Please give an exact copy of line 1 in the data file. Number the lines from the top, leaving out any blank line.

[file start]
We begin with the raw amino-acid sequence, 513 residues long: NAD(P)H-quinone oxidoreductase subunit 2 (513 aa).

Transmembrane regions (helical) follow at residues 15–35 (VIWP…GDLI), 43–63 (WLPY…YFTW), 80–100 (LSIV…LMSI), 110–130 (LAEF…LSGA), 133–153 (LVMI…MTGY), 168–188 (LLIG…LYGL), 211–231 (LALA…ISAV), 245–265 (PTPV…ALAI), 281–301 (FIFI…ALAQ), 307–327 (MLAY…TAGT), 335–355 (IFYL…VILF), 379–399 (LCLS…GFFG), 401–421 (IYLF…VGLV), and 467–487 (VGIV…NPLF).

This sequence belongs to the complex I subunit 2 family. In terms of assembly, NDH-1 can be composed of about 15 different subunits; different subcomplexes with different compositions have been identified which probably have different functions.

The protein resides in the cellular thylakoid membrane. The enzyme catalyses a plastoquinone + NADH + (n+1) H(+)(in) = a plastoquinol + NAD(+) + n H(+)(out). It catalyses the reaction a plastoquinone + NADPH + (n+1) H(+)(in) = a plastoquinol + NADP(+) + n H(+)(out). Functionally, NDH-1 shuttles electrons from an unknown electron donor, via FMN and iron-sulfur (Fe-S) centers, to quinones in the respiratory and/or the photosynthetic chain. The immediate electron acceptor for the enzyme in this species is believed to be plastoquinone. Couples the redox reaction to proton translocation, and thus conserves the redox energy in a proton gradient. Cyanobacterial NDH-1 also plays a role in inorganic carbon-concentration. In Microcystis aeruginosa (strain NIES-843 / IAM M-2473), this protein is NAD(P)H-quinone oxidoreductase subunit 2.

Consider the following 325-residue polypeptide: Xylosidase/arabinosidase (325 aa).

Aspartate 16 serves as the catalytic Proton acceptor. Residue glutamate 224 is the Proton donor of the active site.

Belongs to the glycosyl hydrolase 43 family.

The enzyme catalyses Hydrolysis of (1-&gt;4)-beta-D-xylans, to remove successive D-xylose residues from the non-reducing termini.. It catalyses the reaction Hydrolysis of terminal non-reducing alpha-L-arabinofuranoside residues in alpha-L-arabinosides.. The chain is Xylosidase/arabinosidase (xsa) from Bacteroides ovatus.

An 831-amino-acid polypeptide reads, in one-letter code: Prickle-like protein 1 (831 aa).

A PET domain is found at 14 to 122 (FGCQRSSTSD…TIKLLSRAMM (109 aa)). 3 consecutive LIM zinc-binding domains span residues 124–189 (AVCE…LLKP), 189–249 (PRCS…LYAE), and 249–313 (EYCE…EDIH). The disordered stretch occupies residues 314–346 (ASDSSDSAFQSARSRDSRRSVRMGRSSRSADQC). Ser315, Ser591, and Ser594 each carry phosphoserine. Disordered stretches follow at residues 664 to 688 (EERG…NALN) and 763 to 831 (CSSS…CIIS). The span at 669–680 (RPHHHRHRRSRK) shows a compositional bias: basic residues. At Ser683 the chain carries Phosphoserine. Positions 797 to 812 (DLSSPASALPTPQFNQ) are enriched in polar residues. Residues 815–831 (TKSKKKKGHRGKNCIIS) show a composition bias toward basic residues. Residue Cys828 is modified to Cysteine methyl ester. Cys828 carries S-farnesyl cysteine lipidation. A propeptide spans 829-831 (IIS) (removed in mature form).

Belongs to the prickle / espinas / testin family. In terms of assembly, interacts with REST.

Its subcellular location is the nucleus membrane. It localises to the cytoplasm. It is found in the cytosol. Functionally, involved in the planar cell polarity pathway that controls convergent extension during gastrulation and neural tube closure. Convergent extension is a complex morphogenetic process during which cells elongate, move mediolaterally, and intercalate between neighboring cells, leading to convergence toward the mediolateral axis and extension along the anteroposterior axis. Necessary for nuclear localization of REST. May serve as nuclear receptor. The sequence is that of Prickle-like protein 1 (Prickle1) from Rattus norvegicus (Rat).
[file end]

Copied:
We begin with the raw amino-acid sequence, 513 residues long: NAD(P)H-quinone oxidoreductase subunit 2 (513 aa).